Xi Jinping Unveils China's New Leaders but No Clear Successor
Comment of the Day

October 25 2017

Commentary by Eoin Treacy

Xi Jinping Unveils China's New Leaders but No Clear Successor

This article by Chris Buckley for the New York Times may be of interest to subscribers. Here is a section:

The five new Standing Committee members are party leaders with long careers in Chinese politics, including one of Mr. Xi’s longtime allies and a scholar of international relations. But the party declined to name a younger leader to the committee who might succeed Mr. Xi when his second term as president ends in 2023.

That was a departure from China’s carefully scripted transfers of power in recent decades and a possible signal that Mr. Xi intends to govern beyond this next five-year term. Mr. Xi may also want more time to test possible successors, while avoiding lame duck status with an heir waiting in the wings.

But by discarding the unspoken conventions that have ensured relatively stable leadership changes in recent years, Mr. Xi has pushed Chinese politics into new territory that critics have warned could lead to turmoil, or a cult of personality with echoes of Mao.

“If Xi goes for broke and breaks precedent by not preparing for an orderly and peaceful succession, he is putting a target on his back and risking a backlash from other ambitious politicians,” Susan L. Shirk, the chairwoman of the 21st Century China Center at the University of California, San Diego.

“By taking such a risk, he shows himself to be more like Mao than we originally thought — he demonstrates his power by overturning institutions,” said Professor Shirk, a former State Department deputy assistant secretary for China policy.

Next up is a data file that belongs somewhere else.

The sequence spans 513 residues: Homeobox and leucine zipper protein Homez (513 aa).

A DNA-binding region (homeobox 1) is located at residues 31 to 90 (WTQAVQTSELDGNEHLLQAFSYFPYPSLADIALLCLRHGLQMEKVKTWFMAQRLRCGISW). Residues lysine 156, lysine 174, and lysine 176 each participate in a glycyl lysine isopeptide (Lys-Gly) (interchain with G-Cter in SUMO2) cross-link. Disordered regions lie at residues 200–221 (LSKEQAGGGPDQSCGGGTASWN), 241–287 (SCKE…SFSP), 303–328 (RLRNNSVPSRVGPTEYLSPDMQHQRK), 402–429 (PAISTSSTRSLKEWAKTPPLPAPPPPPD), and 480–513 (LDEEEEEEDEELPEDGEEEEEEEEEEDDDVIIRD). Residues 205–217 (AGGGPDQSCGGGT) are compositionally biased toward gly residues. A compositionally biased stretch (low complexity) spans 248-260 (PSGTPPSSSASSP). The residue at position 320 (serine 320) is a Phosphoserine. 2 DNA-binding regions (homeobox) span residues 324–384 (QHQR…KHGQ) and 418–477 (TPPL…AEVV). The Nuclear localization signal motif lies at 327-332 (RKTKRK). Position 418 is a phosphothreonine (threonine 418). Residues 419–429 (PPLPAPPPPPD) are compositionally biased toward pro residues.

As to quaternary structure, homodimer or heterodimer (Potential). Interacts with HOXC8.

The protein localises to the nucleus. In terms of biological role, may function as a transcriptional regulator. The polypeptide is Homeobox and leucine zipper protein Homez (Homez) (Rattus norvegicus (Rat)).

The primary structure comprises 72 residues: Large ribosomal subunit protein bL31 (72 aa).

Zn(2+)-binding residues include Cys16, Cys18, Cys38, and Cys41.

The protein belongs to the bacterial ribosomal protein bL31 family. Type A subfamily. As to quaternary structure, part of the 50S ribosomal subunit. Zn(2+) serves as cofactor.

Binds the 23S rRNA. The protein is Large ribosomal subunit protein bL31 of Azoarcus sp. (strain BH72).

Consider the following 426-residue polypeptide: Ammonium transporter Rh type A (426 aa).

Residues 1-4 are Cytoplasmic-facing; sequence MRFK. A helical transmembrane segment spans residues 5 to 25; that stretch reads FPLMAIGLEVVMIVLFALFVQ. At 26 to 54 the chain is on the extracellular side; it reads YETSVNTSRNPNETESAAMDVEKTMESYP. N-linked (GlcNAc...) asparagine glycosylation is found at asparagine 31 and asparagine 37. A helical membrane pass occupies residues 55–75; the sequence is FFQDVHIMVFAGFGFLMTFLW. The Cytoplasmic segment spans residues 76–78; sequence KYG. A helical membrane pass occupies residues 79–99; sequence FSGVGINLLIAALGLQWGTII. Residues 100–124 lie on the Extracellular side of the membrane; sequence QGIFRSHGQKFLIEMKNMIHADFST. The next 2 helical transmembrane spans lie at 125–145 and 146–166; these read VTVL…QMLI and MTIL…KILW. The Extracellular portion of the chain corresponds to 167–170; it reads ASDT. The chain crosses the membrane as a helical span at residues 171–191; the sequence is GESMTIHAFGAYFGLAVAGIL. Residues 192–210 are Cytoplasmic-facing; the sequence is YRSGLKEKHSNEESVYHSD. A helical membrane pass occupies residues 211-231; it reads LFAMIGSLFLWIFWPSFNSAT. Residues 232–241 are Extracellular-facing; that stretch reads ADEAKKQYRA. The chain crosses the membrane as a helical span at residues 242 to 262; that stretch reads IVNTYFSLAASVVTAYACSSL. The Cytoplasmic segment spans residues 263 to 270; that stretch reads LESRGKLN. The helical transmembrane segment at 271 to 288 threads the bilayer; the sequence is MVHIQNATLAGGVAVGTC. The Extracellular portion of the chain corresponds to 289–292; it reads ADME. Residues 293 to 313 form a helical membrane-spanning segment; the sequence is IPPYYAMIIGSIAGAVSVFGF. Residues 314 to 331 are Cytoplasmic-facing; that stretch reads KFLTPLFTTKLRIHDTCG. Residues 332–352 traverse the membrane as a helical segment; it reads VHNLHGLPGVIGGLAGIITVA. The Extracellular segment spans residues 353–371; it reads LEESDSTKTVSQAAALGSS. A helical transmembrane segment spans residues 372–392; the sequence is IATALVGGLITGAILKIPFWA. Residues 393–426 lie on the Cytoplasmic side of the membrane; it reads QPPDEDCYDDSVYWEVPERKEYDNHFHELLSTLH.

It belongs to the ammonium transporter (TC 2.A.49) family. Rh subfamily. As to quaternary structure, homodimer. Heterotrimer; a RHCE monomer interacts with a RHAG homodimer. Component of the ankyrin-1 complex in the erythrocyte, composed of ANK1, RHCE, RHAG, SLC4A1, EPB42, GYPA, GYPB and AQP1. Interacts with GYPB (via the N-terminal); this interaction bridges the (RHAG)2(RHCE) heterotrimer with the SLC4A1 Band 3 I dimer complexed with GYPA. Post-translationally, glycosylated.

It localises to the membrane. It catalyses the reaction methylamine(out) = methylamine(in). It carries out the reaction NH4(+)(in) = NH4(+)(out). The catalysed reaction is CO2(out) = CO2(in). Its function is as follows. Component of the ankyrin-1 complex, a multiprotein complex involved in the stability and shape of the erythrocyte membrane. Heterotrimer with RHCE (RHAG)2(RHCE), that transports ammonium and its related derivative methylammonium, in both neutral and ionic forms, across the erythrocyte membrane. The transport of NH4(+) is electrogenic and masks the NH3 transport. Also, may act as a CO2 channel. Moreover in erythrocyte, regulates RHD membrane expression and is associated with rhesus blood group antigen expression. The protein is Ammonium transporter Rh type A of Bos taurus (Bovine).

Eoin Treacy's view

Xi Jinping is 64 years old which means he will be older than the “unofficial” retirement age of 68 when the next Party Congress is next held in 2022. He has not anointed a successor so there is going to be a hiatus in promotions for ambitious party cadres over the next five years. Meanwhile the trajectory of his rule points towards his desire to extend his tenure beyond two consecutive terms.

If Mao unified the country and Deng delivered prosperity then Xi likely sees his contribution as regaining China’s geopolitical status. Island building, modernisation of the military, international military bases, a blue water navy, investing in technological innovation and overseas infrastructure projects are all likely to figure highly in his list of priorities. 
The bigger domestic question is what kind of priority the Xi administration is going to put on deleveraging the property market. The Shanghai Property Index continues to steady from the region of the trend mean but will need to hold the progression of higher reaction lows if medium-term scope for continued higher to lateral ranging is to be given the benefit of the doubt. 

While separate from considerations about investments, China’s policy of activism in international commentary means that it is increasingly difficult to find objective opinion in the media. For example, companies like Bloomberg and Reuters generate most of their income from terminal sales and China is a major growth market for these businesses. Therefore, they do not have a financial incentive to promote investigative journalism. As the editors of the Cambridge University press will attest, writing anything which upbraids the Chinese administration is met with opprobrium by the Chinese thought police. The New York Times is one of the few mainstream media outlets willing to write what it thinks about China.  

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